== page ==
Hospital faces probe as coroner questions former mayor’s death

Councillor Stanley King
Councillor Stanley King
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A CORONER has ordered a probe into the death of a former Lord Mayor of Bradford amid allegations he was twice misdiagnosed with indigestion and left on a hospital trolley for 12 hours.

Former councillor Stanley King, 80, died on October 7 of suspected peritonitis from a burst appendix.

Mr King served on Bradford Council for almost 40 years as a Conservative and was widely respected by politicians from across the political spectrum.

He retired from politics in 2008.

Friends believe his death could have been prevented and are pressing for answers about how he was treated.

Now senior hospital staff are to be quizzed over the events that led up to his death.

A close friend of Mr King claimed a doctor at a medical centre and an emergency doctor who visited him at home had maintained that he was suffering from indigestion in the days leading up to his death in Bradford Royal Infirmary.

A family spokesman added that there were concerns about Mr King’s treatment and relatives had been in contact with the Bradford coroner about the new investigation.

The spokesman, who claimed the coroner had now cancelled the death certificate, said: “Our sadness has been exacerbated by the treatment he did – or did not – receive.”

Michael Burnside, who knew Mr King for more than 20 years, said the former mayor had been suffering from stomach pains but had been told by a doctor he was suffering indigestion.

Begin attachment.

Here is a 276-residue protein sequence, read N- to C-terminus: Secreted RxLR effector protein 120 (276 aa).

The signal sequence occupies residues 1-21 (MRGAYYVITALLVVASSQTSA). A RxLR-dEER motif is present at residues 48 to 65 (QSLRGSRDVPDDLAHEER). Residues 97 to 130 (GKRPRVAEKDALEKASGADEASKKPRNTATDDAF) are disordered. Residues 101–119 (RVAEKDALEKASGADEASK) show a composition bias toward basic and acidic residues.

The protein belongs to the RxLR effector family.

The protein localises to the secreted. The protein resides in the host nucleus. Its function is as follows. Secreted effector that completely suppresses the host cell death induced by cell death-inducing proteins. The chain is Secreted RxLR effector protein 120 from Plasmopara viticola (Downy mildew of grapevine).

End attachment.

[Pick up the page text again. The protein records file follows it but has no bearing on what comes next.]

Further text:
He then saw an emergency doctor on October 5, who, according to Mr Burnside, also said the pain was being caused by indigestion.

Mr King was taken to Bradford Royal Infirmary in the early hours of October 6.

Another close friend, who did not want to be named, said Mr King was in the operating theatre by about 8.30pm on that day.

Mr Burnside believes that had Mr King been given “the proper treatment” he could have lived.

He added: “He was misdiagnosed. He was not one to moan at belly ache. The pain was actually a perforated appendix.

“I think it stinks. The truth needs to come out.”

Hundreds of mourners turned out at Mr King’s funeral last Friday.

He had served on Bradford Council for almost 40 years as a Conservative representative for Heaton until decided to step down four years ago.

A spokesman for Bradford Teaching Hospitals NHS Foundation Trust, which runs Bradford Royal Infirmary, said the organisation could not comment in detail as the inquest had yet to be held.

The hospital trust spokesman added: “The foundation trust would like to express our sympathies to Mr King’s family and friends at this sad time.

“As the inquest has yet to be held, it would be inappropriate to comment further.”

A spokesman for NHS Airedale, Bradford and Leeds, commenting on behalf of Leylands Medical Centre in Heaton, Bradford, said: “We have not received a complaint but we would fully investigate any concerns if we did.

“In light of the inquest proceedings, it is inappropriate for us to comment further.”

Mr King, who was the grandson of a Bradford tram driver and an author of books on transport and local history, first became a councillor at Bradford City Hall back in 1970.

During his long-running political career, he twice served as the chairman of the West Yorkshire Passenger Transport Authority, Metro, and was Bradford Council’s representative on Metro for almost two decades.

He became the Lord Mayor of Bradford in 2000.